How the BOE's Stimulus Measures Up to the ECB's

Wells Fargo compares the Bank of England's plan to buy corporate bonds with the European Central Bank's.
Photographer: Simon Dawson/Bloomberg

The Bank of England is being decidedly less ambitious than the European Central Bank with its plan to purchase corporate bonds, but it will be no less effective, according to Wells Fargo & Co.

The BOE will buy 10 billion pounds ($12.9 billion) of U.K. company debt over 18 months while the ECB has acquired 16.2 billion euros ($18.1 billion) of notes since June. The British initiative, as a "knee-jerk reaction to the Brexit vote," is also much less lofty in its goals than the ECB, which is buying company debt as part of monetary policy stimulus that's intended to boost inflation, said Wells Fargo & Co. strategists led by Nathaniel Rosenbaum.

The BOE's program is better when it comes to transparency and attaining its stated goals, while the ECB's is superior in terms of its ambitions and scale, they said. These differences matter little though when comparing the market impact of the two:

"We expect a similar effect on spreads of corporates in both markets as central banks rapidly become large and price-insensitive buyers in relatively illiquid markets. ECB QE has already led to a crowding out effect into USD credit, and we expect BoE QE to be no different."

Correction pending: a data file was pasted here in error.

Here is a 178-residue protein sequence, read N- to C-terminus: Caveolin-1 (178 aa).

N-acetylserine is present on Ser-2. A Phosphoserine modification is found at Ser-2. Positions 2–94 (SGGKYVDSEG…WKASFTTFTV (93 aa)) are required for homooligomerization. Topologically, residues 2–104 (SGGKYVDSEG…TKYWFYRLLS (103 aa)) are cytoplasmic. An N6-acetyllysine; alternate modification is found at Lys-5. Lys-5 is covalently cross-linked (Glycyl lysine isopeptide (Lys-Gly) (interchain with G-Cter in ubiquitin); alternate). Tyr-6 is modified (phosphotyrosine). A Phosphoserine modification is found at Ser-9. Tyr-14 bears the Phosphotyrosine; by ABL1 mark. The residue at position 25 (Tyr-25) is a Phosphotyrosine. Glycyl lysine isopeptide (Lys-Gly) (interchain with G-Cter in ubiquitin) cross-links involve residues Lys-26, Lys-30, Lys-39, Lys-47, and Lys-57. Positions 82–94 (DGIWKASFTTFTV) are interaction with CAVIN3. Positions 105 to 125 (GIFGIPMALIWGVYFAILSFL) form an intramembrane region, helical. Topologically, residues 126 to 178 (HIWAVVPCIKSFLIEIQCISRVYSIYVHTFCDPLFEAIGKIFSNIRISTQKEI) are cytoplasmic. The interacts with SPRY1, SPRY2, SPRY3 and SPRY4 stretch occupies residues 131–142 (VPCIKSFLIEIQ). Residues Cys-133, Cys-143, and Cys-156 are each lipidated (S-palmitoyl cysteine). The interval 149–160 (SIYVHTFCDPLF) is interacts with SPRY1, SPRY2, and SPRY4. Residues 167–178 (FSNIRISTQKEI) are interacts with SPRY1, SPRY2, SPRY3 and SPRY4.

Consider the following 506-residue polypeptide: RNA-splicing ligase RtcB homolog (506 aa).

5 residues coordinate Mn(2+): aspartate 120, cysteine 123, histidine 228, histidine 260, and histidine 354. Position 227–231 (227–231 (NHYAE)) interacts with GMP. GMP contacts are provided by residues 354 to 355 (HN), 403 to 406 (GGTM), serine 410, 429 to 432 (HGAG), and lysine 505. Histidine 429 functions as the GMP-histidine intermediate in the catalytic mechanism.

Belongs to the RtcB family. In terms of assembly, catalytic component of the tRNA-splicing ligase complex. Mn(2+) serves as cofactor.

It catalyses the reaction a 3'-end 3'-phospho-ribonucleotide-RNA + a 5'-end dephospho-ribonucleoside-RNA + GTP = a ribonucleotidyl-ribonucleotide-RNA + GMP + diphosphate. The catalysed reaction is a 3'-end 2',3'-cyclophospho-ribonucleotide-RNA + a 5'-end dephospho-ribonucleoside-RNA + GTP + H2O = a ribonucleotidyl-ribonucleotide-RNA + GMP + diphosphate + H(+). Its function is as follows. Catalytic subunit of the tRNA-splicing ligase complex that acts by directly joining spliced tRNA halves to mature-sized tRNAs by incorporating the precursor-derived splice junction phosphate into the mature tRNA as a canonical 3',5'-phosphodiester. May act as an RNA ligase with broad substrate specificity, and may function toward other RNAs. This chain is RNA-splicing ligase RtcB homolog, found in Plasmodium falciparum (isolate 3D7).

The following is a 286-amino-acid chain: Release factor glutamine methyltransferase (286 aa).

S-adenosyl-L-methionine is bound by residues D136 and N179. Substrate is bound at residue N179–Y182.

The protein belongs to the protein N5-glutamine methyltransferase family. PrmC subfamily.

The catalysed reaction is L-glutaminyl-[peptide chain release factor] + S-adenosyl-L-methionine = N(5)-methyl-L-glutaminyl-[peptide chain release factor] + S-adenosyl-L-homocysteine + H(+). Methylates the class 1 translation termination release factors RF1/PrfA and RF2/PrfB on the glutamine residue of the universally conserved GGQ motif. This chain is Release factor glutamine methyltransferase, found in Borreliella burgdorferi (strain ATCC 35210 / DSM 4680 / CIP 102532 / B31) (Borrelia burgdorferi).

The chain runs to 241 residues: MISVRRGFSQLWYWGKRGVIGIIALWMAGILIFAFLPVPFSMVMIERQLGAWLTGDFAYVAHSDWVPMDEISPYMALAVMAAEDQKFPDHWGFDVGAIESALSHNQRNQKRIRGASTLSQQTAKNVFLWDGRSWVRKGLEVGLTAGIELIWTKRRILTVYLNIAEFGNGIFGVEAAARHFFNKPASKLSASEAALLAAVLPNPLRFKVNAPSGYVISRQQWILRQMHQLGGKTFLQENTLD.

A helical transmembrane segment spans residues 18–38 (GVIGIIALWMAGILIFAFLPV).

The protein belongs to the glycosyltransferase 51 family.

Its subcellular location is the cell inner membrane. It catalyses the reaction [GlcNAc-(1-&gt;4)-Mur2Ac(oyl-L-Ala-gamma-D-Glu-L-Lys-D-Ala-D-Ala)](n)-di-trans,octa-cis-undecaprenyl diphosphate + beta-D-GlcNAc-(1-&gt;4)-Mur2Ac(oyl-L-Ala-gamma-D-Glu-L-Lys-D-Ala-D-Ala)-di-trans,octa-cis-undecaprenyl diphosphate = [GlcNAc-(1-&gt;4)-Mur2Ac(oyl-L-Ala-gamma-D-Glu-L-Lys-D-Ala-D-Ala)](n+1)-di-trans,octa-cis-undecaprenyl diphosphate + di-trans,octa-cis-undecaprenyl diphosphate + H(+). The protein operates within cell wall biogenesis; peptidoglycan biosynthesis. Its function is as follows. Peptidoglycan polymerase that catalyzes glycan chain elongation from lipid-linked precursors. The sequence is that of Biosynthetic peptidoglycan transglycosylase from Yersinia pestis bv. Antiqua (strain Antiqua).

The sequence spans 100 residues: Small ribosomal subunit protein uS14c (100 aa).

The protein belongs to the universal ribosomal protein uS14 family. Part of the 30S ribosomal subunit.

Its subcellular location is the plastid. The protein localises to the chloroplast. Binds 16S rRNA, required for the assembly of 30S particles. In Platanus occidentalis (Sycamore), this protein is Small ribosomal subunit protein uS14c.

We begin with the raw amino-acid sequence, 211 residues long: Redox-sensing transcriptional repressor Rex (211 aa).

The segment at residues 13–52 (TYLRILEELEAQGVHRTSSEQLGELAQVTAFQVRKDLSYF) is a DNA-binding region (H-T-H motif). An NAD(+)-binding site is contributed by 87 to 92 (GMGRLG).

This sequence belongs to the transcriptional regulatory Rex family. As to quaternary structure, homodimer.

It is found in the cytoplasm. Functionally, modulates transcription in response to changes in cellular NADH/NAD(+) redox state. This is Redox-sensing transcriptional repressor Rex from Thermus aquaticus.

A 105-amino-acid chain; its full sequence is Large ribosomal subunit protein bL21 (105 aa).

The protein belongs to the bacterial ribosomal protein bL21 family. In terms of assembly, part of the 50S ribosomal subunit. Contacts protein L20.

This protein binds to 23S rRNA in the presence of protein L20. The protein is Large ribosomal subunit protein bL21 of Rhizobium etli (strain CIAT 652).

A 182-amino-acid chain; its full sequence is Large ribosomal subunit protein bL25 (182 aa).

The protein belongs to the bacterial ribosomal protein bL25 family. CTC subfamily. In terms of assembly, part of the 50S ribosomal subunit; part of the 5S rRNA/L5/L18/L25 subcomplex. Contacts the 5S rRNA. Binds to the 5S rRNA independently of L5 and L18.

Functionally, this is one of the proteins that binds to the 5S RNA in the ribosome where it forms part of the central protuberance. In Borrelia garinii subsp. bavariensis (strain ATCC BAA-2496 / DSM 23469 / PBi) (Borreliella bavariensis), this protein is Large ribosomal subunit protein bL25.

One key difference though could be the BOE's influence on the long end of the U.S. investment-grade credit market.

The average duration of the sterling high-grade market is 9.7 years, compared with 5.4 years and 7.5 years for the euro and dollar markets, according to Wells Fargo analysis of bond index data. What's more, bonds with maturities of 20 years and beyond represent 28 percent of the pool of bonds eligible for the BOE's program, known as CBPS, compared with just 1 percent for the ECB.

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Given these technicals, U.K. investors could increase their demand for long-duration exposure in dollars given the prospect of higher real yields relative to the domestic market, the analysts said.

"The CBPS universe is heavily weighted toward the long end of the curve, and therefore we would expect any ensuing crowding out to be focused on the long end of the USD curve given that the predominantly UK insurance investor base has a natural need for duration. In comparison, USD IG credit curves are relatively steep at the moment and offer an incremental yield pick-up that is nearly double what it was pre the Brexit vote."

The Wells Fargo analysts also reckon foreign issuers are likely to increase their issuance thanks to favorable credit market conditions amid FX volatility. They said:

"This creates an environment where foreign issuers with UK operations are more likely to re-onshore their issuance needs into the GBP market rather than fund in USD or EUR and hedge, since those hedging costs have risen significantly."

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